Amegashie, J. Atsu (2008): Socially-Tolerable Discrimination.
Download (154kB) | Preview
History is replete with overt discrimination on the basis of race, gender, age, citizenship, ethnicity, marital status, academic performance, health status, volume of market transactions, religion, sexual orientation, etc. However, these forms of discrimination are not equally tolerable. For example, discrimination based on immutable or prohibitively unalterable characteristics such as race, gender, or ethnicity is much less acceptable. Why? I develop a simple model of conflict which is driven by either racial (gender or ethnic) discrimination or generational discrimination (i.e., young versus old). When the conflicts are mutually exclusive, I find that racial discrimination is socially intolerable for a much wider range of parameter values relative to generational discrimination. When they are not mutually exclusive, I find that racial discrimination can be socially intolerable while generational discrimination is socially tolerable. The converse is not true. My results are not driven by a stronger intrinsic aversion to discrimination on the basis of immutable characteristics. I am able to explain why some forms of discrimination (e.g., racism) are much less tolerable than other forms of discrimination (e.g., age discrimination) without making any value judgements about either form of discrimination.
|Item Type:||MPRA Paper|
|Original Title:||Socially-Tolerable Discrimination|
|Keywords:||conflict, contest, discrimination, gender, race, generation|
|Subjects:||D - Microeconomics > D7 - Analysis of Collective Decision-Making > D74 - Conflict; Conflict Resolution; Alliances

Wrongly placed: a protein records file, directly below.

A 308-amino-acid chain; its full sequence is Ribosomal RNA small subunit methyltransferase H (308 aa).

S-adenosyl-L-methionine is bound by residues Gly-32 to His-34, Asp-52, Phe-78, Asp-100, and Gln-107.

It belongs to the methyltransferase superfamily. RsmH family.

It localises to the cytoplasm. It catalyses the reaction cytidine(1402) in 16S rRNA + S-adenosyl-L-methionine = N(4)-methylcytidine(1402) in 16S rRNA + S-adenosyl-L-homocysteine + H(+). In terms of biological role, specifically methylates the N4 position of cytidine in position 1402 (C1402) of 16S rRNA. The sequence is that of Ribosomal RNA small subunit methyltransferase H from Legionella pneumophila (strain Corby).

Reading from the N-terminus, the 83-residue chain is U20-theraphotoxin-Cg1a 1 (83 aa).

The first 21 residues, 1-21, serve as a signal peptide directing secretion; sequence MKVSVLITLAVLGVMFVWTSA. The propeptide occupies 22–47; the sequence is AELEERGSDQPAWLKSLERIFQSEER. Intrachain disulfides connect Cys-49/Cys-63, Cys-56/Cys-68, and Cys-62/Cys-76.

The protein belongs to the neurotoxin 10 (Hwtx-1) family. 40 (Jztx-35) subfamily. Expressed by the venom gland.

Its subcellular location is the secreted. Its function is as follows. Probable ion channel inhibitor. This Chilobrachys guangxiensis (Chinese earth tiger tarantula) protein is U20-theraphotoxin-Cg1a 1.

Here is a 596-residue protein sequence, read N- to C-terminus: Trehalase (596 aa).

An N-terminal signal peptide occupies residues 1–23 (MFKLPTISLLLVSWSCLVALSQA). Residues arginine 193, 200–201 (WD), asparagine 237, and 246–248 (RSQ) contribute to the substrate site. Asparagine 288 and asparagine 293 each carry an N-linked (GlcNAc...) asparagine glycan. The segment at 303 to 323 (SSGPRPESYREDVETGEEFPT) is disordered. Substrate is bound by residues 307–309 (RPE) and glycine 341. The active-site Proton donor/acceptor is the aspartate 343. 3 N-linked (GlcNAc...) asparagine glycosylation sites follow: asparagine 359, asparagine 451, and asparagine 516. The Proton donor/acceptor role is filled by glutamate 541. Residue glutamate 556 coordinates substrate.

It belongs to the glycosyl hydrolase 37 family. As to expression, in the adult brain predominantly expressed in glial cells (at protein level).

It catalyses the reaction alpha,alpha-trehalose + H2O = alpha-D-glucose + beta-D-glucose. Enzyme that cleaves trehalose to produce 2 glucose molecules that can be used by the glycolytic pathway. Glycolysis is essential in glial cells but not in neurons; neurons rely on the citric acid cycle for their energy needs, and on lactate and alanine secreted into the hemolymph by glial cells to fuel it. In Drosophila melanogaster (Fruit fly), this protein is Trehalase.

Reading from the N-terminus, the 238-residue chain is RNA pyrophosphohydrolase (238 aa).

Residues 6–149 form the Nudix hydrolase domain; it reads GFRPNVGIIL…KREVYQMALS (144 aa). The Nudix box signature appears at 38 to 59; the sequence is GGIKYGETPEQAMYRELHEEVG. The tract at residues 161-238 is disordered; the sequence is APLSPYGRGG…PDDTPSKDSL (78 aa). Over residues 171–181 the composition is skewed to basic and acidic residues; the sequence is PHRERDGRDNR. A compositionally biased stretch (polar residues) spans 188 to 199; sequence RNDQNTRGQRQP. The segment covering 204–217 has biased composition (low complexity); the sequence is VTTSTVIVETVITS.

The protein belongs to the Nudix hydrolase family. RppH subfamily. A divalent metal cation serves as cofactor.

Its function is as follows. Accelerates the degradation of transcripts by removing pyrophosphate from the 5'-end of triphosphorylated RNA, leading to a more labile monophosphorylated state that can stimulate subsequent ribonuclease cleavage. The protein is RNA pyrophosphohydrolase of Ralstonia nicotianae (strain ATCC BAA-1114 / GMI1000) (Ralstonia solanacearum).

D - Microeconomics > D7 - Analysis of Collective Decision-Making > D72 - Political Processes: Rent-Seeking, Lobbying, Elections, Legislatures, and Voting Behavior
K - Law and Economics > K4 - Legal Procedure, the Legal System, and Illegal Behavior > K41 - Litigation Process
|Depositing User:||J. Atsu Amegashie|
|Date Deposited:||16. Apr 2008 02:13|
|Last Modified:||10. Apr 2013 05:21|
Acemoglu, D., and Robinson, J.A. (2000). Why did the West Extend the Franchise? Democracy, Inequality, and Growth in a Historical Perspective. Quarterly Journal of Economics 115: 1167-1199.
Amegashie, J.A. (2006). A Contest Success Function with a Tractable Noise Parameter. Public Choice 126: 135-144.
Ayres, I., and Brown, J.G. (2005). Straightforward: How to Mobilize Heterosexual Support for Gay Rights. Princeton University Press.
Balkin, J.M. (1997). The Constitution of Status. Yale Law Journal 106: 2313-2374.
Basu, K. (2005). Racial Conflict and the Malignancy of Identity. Journal of Economic Inequality 3: 221-241.
Baye, M.R., and Hoppe, H.H. (2003). The Strategic Equivalence of Rent-Seeking, Innovation and Patent Games. Games and Economic Behavior 44: 217-226.
Benabou, R, and Ok, E. (2001). Social Mobility and the Demand for Redistribution: The POUM Hypothesis. Quarterly Journal of Economics 116: 447-487.
Esteban, J., and Ray, D. (2008). On the Salience of Ethnic Conflict. American Economic Review, forthcoming.
Fullerton, D., and McAfee, P. (1999). Auctioning Entry into Tournaments. Journal of Political Economy 107: 573-605.
Harvard Law Review (1969). Developments in the Law: Equal Protection. Harvard Law Review 82: 1065-1192.
Siegel, R. (1997). Why Equal Protection No Longer Protects: The Evolving Forms of Status-Enforcing State Action. Stanford Law Review 49:1111-1148.
Skaperdas, S. (1996). Contest Success Functions. Economic Theory 7: 283-290.
Swift, J. (2006). Justifying Age Discrimination. Industrial Law Journal 35: 228-244.
Available Versions of this Item
Socially-Tolerable Discrimination. (deposited 12. Apr 2008 00:08)
- Socially-Tolerable Discrimination. (deposited 16. Apr 2008 02:13) [Currently Displayed]